Livo Esemu, BSc, MSc

Esemu Livo Forgu pic

Nominated From: University of Hawaii

Research Site: Cameroon

Research Area: Infectious Disease & Immunology

Primary Mentor: Diane Taylor

Research Project


The effects of HIV-1 on expression of microRNA in plasma and placenta


The number of newly infected HIV infants decreased from 570,000 in 1999 to 240,000 in 2013 as a result of the introduction of antiretroviral therapy (ART) among HIV-infected pregnant women, which drastically decreased the risk of mother–child transmission worldwide (1,2,3). Even when the neonate escapes HIV infection, the HIV infected maternal–fetus interface may present an altered environment for fetal growth and development (2,4). A major consequence of this alteration is increased morbidity and mortality seen in these infants during their postnatal life (2,5). Infants born to HIV-infected mothers in sub-Saharan Africa are vulnerable to more severe forms of common childhood infections, including malaria (3,6–8).

Maternal antibody transfer to the fetus is an important mechanism that provides protection to newborns during their first year of life (6,7,9,10). Immunoglobulin (Ig) IgG1 is the major antibody isotype to cross the human placenta (6,7,11) and is mediated by the neonatal Fc receptor (FcRn) expressed on syncytiotrophoblast cells via an endocytosis dependent pathway (6,8,9,11). Our previous study demonstrated maternal HIV-associated hypergammaglobulinemia (HGG) was associated with reduced transplacental transfer of antibodies specific to three malaria antigens (12). Although maternal HIV-associated HGG is incriminated for this reduction in antibody transfer, the model remains speculative.

MicroRNAs regulate a plethora of fundamental biological processes such as cell differentiation, signal recognition and pathogen responses (13) by fine-tuning the transcriptome (13,14). Pregnancy specific microRNAs have been described in both normal and abnormal pregnancies (15,16). Some microRNA have been shown to regulate B cell differentiation in pregnant women (17,15). Recent findings show that miR3181 regulates the expression of the FcRn gene (fcgrt) by interacting with its 3’ untranslated region (UTR) in liver cells (18). It is also known that miR-199a and miR-199b regulate endocytic transport (19). HIV-1 infection reduces the transplacental transfer of maternal antibodies but the mechanism remains unclear (8,9,11,12). Even when neonates escape HIV-infection, in utero exposure to HIV, ART and HIV immune activation may cause changes in the placental natural environment originally conducive for fetal growth and development (9,12). It is known that HIV-1 infectivity is influenced by cellular miRNAs (14) and some miRNAs (miR-150 and miR-146) show promising potential as markers for disease progression in patients adminstered ART (20). Some pregnancy-specific miRNA which belong to chromosome 19 microRNA cluster (C19MC) such as miR- 516-5p, miR-517, miR-518b, miR-520h, miR-525, miR-526, expressed in term placenta have been suggested to have diagnostic potentials for pathology like breast cancer (15,17). Members of this cluster are involved in biological and pathological processes but their role remains conflicting (16–19).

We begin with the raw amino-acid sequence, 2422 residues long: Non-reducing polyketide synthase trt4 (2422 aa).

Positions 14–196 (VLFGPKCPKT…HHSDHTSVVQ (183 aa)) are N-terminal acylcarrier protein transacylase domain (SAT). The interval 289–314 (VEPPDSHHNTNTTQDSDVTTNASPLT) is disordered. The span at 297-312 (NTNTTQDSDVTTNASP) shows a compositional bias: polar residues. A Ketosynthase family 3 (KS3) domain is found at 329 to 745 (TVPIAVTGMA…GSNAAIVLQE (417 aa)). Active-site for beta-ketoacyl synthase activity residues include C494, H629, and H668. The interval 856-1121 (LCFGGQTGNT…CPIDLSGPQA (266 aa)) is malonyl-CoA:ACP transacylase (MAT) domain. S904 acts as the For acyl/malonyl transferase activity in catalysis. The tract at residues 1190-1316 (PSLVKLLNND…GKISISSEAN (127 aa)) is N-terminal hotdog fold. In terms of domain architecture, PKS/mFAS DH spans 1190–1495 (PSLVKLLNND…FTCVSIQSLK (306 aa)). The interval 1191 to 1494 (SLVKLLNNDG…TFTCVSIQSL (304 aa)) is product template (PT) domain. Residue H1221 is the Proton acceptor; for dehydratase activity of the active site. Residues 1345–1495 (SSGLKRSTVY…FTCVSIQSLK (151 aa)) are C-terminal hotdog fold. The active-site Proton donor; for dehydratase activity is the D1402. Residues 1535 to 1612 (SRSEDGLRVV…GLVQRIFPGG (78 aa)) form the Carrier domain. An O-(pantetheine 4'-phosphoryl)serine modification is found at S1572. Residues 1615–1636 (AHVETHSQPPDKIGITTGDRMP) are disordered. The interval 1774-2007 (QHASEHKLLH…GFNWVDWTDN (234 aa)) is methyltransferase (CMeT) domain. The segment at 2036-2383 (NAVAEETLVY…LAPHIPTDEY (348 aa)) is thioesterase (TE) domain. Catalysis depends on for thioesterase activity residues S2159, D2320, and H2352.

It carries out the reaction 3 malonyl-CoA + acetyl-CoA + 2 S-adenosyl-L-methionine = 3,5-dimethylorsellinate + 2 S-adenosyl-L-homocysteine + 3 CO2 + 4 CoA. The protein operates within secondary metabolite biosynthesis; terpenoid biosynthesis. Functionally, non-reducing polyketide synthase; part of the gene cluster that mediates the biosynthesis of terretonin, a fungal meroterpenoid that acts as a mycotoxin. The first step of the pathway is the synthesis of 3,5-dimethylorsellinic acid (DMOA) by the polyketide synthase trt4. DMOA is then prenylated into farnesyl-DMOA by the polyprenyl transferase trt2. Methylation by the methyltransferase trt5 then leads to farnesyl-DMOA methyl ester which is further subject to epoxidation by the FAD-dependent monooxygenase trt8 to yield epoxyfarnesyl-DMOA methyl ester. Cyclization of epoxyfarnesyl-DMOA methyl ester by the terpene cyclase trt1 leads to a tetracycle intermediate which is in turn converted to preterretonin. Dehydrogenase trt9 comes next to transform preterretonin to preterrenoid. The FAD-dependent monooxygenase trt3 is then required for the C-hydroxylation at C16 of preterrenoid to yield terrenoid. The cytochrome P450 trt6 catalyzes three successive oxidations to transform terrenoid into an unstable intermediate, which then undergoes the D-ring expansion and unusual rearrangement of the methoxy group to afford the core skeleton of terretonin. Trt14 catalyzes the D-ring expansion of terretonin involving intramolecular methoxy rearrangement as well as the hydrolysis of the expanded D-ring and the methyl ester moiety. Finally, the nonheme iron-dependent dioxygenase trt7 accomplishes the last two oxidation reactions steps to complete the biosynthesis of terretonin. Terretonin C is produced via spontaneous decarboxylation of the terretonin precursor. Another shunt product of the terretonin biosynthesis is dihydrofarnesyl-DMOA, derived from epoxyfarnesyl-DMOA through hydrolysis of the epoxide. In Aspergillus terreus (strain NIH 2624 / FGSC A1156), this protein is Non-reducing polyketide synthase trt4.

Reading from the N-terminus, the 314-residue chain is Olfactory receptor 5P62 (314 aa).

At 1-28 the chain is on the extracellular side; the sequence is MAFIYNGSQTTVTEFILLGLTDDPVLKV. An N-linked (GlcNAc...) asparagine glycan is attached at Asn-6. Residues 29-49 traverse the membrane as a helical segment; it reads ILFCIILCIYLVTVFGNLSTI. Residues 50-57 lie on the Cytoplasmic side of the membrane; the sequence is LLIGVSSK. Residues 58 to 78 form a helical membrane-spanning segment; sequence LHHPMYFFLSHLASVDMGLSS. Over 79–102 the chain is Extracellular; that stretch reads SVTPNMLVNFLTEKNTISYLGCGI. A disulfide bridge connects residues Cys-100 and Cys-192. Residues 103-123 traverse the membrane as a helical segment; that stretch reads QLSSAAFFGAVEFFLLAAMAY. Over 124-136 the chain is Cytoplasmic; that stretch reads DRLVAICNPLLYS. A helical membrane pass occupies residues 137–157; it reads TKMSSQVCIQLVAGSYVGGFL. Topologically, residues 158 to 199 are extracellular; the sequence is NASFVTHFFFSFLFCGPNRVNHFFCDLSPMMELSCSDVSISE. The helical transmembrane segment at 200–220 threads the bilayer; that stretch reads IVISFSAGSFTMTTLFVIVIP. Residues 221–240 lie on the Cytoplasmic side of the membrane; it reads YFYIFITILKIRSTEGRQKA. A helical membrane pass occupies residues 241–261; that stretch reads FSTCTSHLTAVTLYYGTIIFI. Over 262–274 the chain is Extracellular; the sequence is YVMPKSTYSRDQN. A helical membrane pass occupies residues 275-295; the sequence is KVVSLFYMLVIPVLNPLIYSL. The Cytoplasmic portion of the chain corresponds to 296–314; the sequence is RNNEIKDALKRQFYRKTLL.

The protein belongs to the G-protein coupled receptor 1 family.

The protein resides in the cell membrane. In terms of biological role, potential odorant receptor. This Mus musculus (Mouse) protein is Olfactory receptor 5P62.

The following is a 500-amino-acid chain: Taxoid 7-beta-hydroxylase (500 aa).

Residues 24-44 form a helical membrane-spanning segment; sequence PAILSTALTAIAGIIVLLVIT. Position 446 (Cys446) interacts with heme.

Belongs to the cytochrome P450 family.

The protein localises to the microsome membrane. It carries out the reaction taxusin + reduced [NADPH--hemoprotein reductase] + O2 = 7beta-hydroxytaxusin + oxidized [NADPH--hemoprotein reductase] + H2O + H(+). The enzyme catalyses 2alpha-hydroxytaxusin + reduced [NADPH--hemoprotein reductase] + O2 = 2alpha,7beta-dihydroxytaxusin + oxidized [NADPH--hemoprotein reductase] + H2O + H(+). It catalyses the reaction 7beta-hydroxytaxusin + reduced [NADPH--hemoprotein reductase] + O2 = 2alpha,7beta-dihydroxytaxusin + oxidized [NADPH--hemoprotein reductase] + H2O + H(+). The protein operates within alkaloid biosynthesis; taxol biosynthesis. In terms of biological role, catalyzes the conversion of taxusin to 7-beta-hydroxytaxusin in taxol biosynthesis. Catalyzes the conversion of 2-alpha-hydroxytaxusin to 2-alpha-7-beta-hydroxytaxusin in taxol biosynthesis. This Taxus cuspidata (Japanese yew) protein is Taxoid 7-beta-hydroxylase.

We hypothesize that specific miRNA following (a) exposure to HIV during pregnancy will reduce placental FcRn synthesis and (b) this reduction in FcRn levels will reduce anti-malaria antibody transplacental transfer to the newborn. To investigate this hypothesis, we have access to biological specimens collected at delivery from a retrospective study of 24 HIV-infected and 58 -uninfected pregnant women from a malaria endemic area. Biopsies from freshly expulsed placentas, maternal, placental and cord blood were banked. We proposed the following two aims to address the stated hypothesis.


Research Significance

This study will provide key information on how HIV infection during pregnancy modulates the transplacental transfer of antibody by modulating placental and plasma miRNAs. If successful, identification of potential biomarkers will be useful to ascertain decrease in transplacental transfer of maternal antibodies and its correlation to malaria antigens. These data will also serve as a basis for subsequent grant applications on a genome-wide approach in understanding the impact of HIV on the transplacental transfer of antibodies and to use microRNAs as biomarkers and therapeutic tools. This study is directly relevant to HIV-infected mothers in Cameroon, in the United States and all other countries where HIV infection is present.


Specific Aims

Aim 1: To measure plasma and placental miRNA expression levels in HIV-infected and -uninfected women.
Aim II: To measure the expression levels of FcRn receptor in placental tissues derived from HIV-infected and -uninfected pregnant women at delivery.



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